The US Agency for International Development’s (USAID) Infant & Young Child Nutrition (IYCN) Project built support within communities and households for improving the way mothers in Kenya feed their infants, young children, and themselves. The IYCN Project collaborated with the government of Kenya and USAID-funded partners to conduct an assessment of infant feeding practices in Kenya’s Western and Eastern Provinces, which informed several national strategies and programs.

The project also completed a literature review and a formative assessment on engaging fathers and grandmothers in infant and young child nutrition. Findings informed the design of an evaluation to test the effectiveness of interventions that engage fathers and grandmothers to improve and support mothers’ dietary and infant and young child feeding practices.

To complement these efforts, IYCN partnered with the USAID-supported AIDS, Population and Health Integrated Assistance (APHIA) II and APHIAplus Projects to increase support for optimal infant feeding practices at the facility level and in the community.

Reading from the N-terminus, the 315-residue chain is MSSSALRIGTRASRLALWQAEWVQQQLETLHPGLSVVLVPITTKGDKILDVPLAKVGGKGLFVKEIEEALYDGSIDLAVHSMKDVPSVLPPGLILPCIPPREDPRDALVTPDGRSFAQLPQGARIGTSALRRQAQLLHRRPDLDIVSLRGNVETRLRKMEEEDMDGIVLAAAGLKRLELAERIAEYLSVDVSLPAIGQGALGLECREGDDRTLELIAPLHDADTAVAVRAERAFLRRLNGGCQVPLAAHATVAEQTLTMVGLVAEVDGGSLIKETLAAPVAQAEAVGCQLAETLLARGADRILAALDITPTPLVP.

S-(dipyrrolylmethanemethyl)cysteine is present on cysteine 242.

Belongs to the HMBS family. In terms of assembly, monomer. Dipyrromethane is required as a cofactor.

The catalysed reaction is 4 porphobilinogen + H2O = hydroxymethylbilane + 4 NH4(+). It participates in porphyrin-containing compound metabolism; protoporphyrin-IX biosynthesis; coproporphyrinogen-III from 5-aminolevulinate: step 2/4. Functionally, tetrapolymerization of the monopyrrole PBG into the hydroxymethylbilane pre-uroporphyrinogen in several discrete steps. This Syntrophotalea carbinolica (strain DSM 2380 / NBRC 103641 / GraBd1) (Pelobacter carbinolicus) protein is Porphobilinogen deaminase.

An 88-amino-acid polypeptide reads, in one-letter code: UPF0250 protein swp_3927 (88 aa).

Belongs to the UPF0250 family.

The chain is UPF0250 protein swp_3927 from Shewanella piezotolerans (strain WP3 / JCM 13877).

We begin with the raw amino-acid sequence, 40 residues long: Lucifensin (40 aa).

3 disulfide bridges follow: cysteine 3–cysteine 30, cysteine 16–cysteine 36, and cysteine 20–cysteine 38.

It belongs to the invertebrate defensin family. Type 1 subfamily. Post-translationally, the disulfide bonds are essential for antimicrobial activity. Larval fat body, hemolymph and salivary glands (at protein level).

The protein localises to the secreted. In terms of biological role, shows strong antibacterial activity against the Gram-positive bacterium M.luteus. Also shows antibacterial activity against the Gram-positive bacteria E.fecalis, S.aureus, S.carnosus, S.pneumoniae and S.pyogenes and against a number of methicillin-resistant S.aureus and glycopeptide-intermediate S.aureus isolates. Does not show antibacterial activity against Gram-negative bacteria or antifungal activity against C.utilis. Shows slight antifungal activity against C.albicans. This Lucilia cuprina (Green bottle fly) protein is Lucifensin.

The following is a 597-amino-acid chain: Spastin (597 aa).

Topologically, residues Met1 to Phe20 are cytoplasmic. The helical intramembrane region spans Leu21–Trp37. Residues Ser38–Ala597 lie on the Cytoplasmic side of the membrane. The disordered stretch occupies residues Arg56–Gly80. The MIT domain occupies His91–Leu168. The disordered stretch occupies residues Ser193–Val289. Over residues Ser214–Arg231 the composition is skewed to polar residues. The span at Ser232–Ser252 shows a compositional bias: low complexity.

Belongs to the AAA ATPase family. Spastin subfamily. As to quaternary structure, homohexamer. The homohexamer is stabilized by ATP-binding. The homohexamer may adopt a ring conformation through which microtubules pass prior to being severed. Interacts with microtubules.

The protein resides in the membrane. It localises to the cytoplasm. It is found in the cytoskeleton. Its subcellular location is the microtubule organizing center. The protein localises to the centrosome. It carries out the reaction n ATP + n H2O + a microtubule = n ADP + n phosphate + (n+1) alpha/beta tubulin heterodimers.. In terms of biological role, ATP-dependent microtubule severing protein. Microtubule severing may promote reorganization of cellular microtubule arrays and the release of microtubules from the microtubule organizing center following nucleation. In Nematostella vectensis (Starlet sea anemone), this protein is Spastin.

• IYCN and partners conducted an assessment of infant feeding practices in Eastern and Western Provinces. Findings from the assessment informed a national infant and young child feeding communications strategy and the Ministry of Public Health and Sanitation, United Nations Children’s Fund, and PATH adopted the project’s programmatic recommendations from the report.
  • IYCN and partners developed a guide for training community-based workers and volunteers and trained 461 volunteer counselors to integrate infant and young child feeding into their existing community-based HIV activities. Three months after the training, counselors had provided support for improved nutrition to more than 34,000 families affected by HIV in Western Province.
  • The project designed a US President’s Emergency Plan for AIDS Relief Public Health Evaluation to evaluate the effectiveness of engaging fathers and grandmothers to improve maternal dietary and infant and young child feeding practices. As part of the evaluation, the project conducted a baseline study to determine current knowledge and practices related to support for recommended nutrition practices. The APHIAplus Project will complete the evaluation and share findings in 2012. 

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Photo: PATH/Evelyn Hockstein